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Investigators search for cause of propane plant explosion
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Investigators search for cause of propane plant explosion

Investigators search for cause of propane plant explosion

Investigators search for cause of propane plant explosion

The Associated Press contributed to this report.

A series of explosions rocked a Lake County propane gas plant, igniting a 200-foot high fireball, and sent the sound of "boom, after boom, after boom" through the neighborhood around it.

In all, eight people were injured, with at least four in critical condition.

Florida Gov. Rick Scott met with some of 200 first responders on Tuesday and was briefed on the investigation.

"What will the state assure people it will do, perhaps to prevent something like this in the future?" Scott was asked. 

"You know what happens, when anything like this happens, is you have to stop and say, 'What can we do to make sure it doesn't happen again?'" said Scott.

John Herrell, of the Lake County Sheriff's Office, said early Tuesday that no one died despite massive blasts that ripped through the Blue Rhino propane plant property late Monday night.

Tavares Fire Chief Richard Keith said officials don't suspect sabotage caused the explosions, and sources close to the investigation told WFTV that one of the possible causes of the explosion could have been when a spark ignited after a forklift worker drove by while another worker was releasing gas from a propane tank.

"In my 36 years in the fire service, I've never seen anything like this," said Keith.


Photos: Blue Rhino gas plant explosions in Tavares

Photos: Before/After images from Blue Rhino gas plant explosion

Video: Aerials: Propane tank explosions in Lake Co.


Officials initially scrambled to find more than a dozen employees after the explosions, and neighboring houses were evacuated, but no damage to them was reported.

"Management is comfortable saying all of those they knew were there tonight have been accounted for," Herrell said.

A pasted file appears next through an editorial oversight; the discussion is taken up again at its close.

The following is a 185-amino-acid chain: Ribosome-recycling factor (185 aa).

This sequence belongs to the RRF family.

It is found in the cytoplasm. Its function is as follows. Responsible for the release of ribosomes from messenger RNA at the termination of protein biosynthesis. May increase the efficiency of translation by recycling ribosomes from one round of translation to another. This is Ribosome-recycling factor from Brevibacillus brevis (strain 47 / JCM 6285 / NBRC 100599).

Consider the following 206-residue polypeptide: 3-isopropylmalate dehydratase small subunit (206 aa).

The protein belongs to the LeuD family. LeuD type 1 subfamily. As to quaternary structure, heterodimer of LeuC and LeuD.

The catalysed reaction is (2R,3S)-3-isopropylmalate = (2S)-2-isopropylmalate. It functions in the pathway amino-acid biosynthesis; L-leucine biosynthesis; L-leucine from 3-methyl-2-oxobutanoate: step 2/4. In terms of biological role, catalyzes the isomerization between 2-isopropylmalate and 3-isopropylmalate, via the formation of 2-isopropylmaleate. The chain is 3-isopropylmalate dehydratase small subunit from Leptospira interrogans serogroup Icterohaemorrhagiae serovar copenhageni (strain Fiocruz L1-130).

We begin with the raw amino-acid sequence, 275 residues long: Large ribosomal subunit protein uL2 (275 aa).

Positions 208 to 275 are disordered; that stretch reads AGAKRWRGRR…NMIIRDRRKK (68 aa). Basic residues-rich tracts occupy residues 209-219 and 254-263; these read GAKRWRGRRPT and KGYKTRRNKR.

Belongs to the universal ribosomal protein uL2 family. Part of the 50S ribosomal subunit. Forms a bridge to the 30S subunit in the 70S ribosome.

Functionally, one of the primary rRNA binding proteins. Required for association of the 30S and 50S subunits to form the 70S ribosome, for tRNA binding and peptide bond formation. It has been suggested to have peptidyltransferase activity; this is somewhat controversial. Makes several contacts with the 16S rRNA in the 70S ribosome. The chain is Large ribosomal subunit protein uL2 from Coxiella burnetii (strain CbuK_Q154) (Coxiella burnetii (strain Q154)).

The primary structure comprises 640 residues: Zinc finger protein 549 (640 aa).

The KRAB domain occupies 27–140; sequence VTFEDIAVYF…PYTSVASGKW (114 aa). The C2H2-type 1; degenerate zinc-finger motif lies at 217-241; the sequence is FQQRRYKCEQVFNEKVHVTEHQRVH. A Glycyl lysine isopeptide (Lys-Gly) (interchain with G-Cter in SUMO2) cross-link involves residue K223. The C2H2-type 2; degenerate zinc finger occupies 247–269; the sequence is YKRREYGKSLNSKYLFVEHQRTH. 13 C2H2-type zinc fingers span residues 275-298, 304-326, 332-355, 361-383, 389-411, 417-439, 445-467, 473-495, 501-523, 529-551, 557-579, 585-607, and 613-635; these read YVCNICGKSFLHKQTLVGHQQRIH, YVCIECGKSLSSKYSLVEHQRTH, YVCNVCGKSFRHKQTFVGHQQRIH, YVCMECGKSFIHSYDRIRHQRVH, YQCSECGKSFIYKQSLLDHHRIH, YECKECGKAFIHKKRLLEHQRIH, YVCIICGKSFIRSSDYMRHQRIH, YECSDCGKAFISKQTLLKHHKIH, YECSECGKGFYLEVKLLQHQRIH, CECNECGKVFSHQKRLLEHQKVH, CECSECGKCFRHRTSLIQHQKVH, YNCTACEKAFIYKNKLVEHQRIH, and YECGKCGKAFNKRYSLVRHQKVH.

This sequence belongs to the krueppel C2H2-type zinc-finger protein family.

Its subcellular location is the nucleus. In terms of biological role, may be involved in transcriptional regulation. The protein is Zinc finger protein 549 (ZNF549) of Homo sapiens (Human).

The Bureau of Alcohol, Tobacco, Firearms and Explosives (ATF) is at the scene investigating. The Occupational Safety and Health Administration (OSHA) has opened an investigation, officials said.

One ATF investigator said during a walkthrough early Tuesday, one of the larger outside tanks sprung a leak and had to be addressed.

More ATF agents, including their main expert who worked on the Texas plant explosion earlier this year, are headed to Lake County for investigations. Officials said they're giving the workers time to calm down and remember what happened before they start interviews. 

One person injured in the explosion was listed in critical condition at University of Florida Health Shands Hospital and three others were listed in critical condition at Orlando Regional Medical Center.

Herrell said others drove themselves to area hospitals.

Doctors couldn't give specifics on the injuries of the three patients at ORMC, but the director of the burn unit told Channel 9 his staff has what is called the "golden hour" to get the patients in, resuscitated and to start certain procedures.

The victims' airways can also be burned from heat and from toxins they might have breathed in, officials said, so they often needed to be put on a ventilator.

And with third-degree burns, the skin can be destroyed not just on the surface but the layers of injury can be very deep, said Dr. Howard Smith.

"The full thickness of the skin is destroyed, usually requiring surgery and a grafting and that probably may be, that's what we worry may be required for these patients," said Smith.